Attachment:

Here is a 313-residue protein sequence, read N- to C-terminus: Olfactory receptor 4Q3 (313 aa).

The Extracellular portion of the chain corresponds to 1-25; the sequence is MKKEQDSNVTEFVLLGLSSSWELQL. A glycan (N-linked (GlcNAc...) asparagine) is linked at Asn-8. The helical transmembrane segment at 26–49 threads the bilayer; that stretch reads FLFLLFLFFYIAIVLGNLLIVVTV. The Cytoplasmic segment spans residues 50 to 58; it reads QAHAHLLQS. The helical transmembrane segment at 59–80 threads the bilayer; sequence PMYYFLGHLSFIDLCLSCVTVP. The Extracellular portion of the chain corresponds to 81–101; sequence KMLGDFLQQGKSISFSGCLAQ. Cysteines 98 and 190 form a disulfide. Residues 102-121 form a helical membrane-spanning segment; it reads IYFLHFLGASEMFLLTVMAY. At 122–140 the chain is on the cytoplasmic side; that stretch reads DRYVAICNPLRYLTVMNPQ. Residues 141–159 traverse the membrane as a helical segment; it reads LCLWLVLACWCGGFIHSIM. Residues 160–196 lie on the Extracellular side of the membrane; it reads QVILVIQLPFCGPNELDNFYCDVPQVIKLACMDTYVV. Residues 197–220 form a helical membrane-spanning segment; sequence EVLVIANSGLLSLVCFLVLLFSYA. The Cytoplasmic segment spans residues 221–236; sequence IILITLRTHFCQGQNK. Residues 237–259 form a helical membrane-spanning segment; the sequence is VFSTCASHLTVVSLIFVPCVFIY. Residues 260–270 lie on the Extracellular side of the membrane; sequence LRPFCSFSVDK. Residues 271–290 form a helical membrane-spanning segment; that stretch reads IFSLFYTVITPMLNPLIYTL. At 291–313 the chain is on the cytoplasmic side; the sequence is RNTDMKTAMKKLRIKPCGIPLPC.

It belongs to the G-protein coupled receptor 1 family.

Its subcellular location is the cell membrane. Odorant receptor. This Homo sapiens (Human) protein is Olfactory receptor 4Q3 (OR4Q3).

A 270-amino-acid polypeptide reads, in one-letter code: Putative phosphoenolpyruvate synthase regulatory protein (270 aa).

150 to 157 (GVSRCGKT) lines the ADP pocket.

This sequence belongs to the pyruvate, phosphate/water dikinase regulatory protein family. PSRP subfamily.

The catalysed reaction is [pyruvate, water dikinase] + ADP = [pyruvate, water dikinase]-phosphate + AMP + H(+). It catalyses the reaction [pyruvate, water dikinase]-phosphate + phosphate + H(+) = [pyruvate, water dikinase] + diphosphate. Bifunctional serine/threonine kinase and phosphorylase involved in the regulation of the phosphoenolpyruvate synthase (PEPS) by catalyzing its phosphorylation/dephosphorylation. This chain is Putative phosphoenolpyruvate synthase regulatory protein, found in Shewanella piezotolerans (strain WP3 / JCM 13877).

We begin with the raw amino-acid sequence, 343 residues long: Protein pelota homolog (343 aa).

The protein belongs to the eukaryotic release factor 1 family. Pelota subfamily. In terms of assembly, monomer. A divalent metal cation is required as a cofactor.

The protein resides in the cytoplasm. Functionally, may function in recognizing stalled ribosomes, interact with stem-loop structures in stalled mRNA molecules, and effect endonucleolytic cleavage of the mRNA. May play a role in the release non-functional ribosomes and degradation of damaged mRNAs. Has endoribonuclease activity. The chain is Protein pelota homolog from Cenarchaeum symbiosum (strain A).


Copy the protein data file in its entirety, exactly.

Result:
Here is a 313-residue protein sequence, read N- to C-terminus: Olfactory receptor 4Q3 (313 aa).

The Extracellular portion of the chain corresponds to 1-25; the sequence is MKKEQDSNVTEFVLLGLSSSWELQL. A glycan (N-linked (GlcNAc...) asparagine) is linked at Asn-8. The helical transmembrane segment at 26–49 threads the bilayer; that stretch reads FLFLLFLFFYIAIVLGNLLIVVTV. The Cytoplasmic segment spans residues 50 to 58; it reads QAHAHLLQS. The helical transmembrane segment at 59–80 threads the bilayer; sequence PMYYFLGHLSFIDLCLSCVTVP. The Extracellular portion of the chain corresponds to 81–101; sequence KMLGDFLQQGKSISFSGCLAQ. Cysteines 98 and 190 form a disulfide. Residues 102-121 form a helical membrane-spanning segment; it reads IYFLHFLGASEMFLLTVMAY. At 122–140 the chain is on the cytoplasmic side; that stretch reads DRYVAICNPLRYLTVMNPQ. Residues 141–159 traverse the membrane as a helical segment; it reads LCLWLVLACWCGGFIHSIM. Residues 160–196 lie on the Extracellular side of the membrane; it reads QVILVIQLPFCGPNELDNFYCDVPQVIKLACMDTYVV. Residues 197–220 form a helical membrane-spanning segment; sequence EVLVIANSGLLSLVCFLVLLFSYA. The Cytoplasmic segment spans residues 221–236; sequence IILITLRTHFCQGQNK. Residues 237–259 form a helical membrane-spanning segment; the sequence is VFSTCASHLTVVSLIFVPCVFIY. Residues 260–270 lie on the Extracellular side of the membrane; sequence LRPFCSFSVDK. Residues 271–290 form a helical membrane-spanning segment; that stretch reads IFSLFYTVITPMLNPLIYTL. At 291–313 the chain is on the cytoplasmic side; the sequence is RNTDMKTAMKKLRIKPCGIPLPC.

It belongs to the G-protein coupled receptor 1 family.

Its subcellular location is the cell membrane. Odorant receptor. This Homo sapiens (Human) protein is Olfactory receptor 4Q3 (OR4Q3).

A 270-amino-acid polypeptide reads, in one-letter code: Putative phosphoenolpyruvate synthase regulatory protein (270 aa).

150 to 157 (GVSRCGKT) lines the ADP pocket.

This sequence belongs to the pyruvate, phosphate/water dikinase regulatory protein family. PSRP subfamily.

The catalysed reaction is [pyruvate, water dikinase] + ADP = [pyruvate, water dikinase]-phosphate + AMP + H(+). It catalyses the reaction [pyruvate, water dikinase]-phosphate + phosphate + H(+) = [pyruvate, water dikinase] + diphosphate. Bifunctional serine/threonine kinase and phosphorylase involved in the regulation of the phosphoenolpyruvate synthase (PEPS) by catalyzing its phosphorylation/dephosphorylation. This chain is Putative phosphoenolpyruvate synthase regulatory protein, found in Shewanella piezotolerans (strain WP3 / JCM 13877).

We begin with the raw amino-acid sequence, 343 residues long: Protein pelota homolog (343 aa).

The protein belongs to the eukaryotic release factor 1 family. Pelota subfamily. In terms of assembly, monomer. A divalent metal cation is required as a cofactor.

The protein resides in the cytoplasm. Functionally, may function in recognizing stalled ribosomes, interact with stem-loop structures in stalled mRNA molecules, and effect endonucleolytic cleavage of the mRNA. May play a role in the release non-functional ribosomes and degradation of damaged mRNAs. Has endoribonuclease activity. The chain is Protein pelota homolog from Cenarchaeum symbiosum (strain A).